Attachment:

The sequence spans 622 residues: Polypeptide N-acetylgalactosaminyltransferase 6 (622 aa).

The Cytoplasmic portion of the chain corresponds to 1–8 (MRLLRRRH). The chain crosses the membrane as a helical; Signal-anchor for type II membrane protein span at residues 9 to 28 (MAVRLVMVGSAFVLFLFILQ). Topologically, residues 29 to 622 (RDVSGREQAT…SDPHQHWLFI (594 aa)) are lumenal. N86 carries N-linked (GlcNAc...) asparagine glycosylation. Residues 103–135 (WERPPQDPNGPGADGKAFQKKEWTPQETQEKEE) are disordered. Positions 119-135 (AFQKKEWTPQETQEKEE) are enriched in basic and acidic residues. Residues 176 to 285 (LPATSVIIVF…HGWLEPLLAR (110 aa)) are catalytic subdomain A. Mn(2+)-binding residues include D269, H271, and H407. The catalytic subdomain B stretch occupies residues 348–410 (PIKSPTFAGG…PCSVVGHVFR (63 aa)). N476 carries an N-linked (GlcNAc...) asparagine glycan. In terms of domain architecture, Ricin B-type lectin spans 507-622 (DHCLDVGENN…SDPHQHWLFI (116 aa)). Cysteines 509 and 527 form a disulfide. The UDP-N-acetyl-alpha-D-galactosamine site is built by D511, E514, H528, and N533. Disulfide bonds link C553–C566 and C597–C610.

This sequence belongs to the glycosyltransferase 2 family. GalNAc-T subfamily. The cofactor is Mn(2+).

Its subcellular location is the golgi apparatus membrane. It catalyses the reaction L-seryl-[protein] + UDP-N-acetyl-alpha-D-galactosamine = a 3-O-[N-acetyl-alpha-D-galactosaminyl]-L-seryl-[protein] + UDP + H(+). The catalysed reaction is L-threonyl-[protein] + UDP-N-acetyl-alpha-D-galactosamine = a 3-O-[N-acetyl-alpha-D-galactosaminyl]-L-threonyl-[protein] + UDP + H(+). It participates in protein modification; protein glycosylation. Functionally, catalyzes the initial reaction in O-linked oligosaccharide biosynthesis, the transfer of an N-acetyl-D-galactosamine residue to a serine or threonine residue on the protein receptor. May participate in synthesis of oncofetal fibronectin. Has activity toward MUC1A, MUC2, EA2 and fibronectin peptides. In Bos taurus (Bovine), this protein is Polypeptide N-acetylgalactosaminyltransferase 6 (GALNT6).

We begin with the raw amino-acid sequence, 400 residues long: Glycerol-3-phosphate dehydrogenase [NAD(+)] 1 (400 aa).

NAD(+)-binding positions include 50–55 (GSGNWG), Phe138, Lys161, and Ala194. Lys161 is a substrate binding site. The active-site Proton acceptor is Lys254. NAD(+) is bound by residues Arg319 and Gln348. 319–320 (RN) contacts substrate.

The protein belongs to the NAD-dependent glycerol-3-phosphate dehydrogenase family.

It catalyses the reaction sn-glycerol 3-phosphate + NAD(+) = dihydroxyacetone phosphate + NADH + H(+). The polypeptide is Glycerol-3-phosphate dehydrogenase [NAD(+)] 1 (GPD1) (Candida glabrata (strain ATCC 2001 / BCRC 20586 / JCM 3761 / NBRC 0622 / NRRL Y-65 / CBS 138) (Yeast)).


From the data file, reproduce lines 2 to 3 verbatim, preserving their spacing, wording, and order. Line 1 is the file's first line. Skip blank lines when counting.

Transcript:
The Cytoplasmic portion of the chain corresponds to 1–8 (MRLLRRRH). The chain crosses the membrane as a helical; Signal-anchor for type II membrane protein span at residues 9 to 28 (MAVRLVMVGSAFVLFLFILQ). Topologically, residues 29 to 622 (RDVSGREQAT…SDPHQHWLFI (594 aa)) are lumenal. N86 carries N-linked (GlcNAc...) asparagine glycosylation. Residues 103–135 (WERPPQDPNGPGADGKAFQKKEWTPQETQEKEE) are disordered. Positions 119-135 (AFQKKEWTPQETQEKEE) are enriched in basic and acidic residues. Residues 176 to 285 (LPATSVIIVF…HGWLEPLLAR (110 aa)) are catalytic subdomain A. Mn(2+)-binding residues include D269, H271, and H407. The catalytic subdomain B stretch occupies residues 348–410 (PIKSPTFAGG…PCSVVGHVFR (63 aa)). N476 carries an N-linked (GlcNAc...) asparagine glycan. In terms of domain architecture, Ricin B-type lectin spans 507-622 (DHCLDVGENN…SDPHQHWLFI (116 aa)). Cysteines 509 and 527 form a disulfide. The UDP-N-acetyl-alpha-D-galactosamine site is built by D511, E514, H528, and N533. Disulfide bonds link C553–C566 and C597–C610.

This sequence belongs to the glycosyltransferase 2 family. GalNAc-T subfamily. The cofactor is Mn(2+).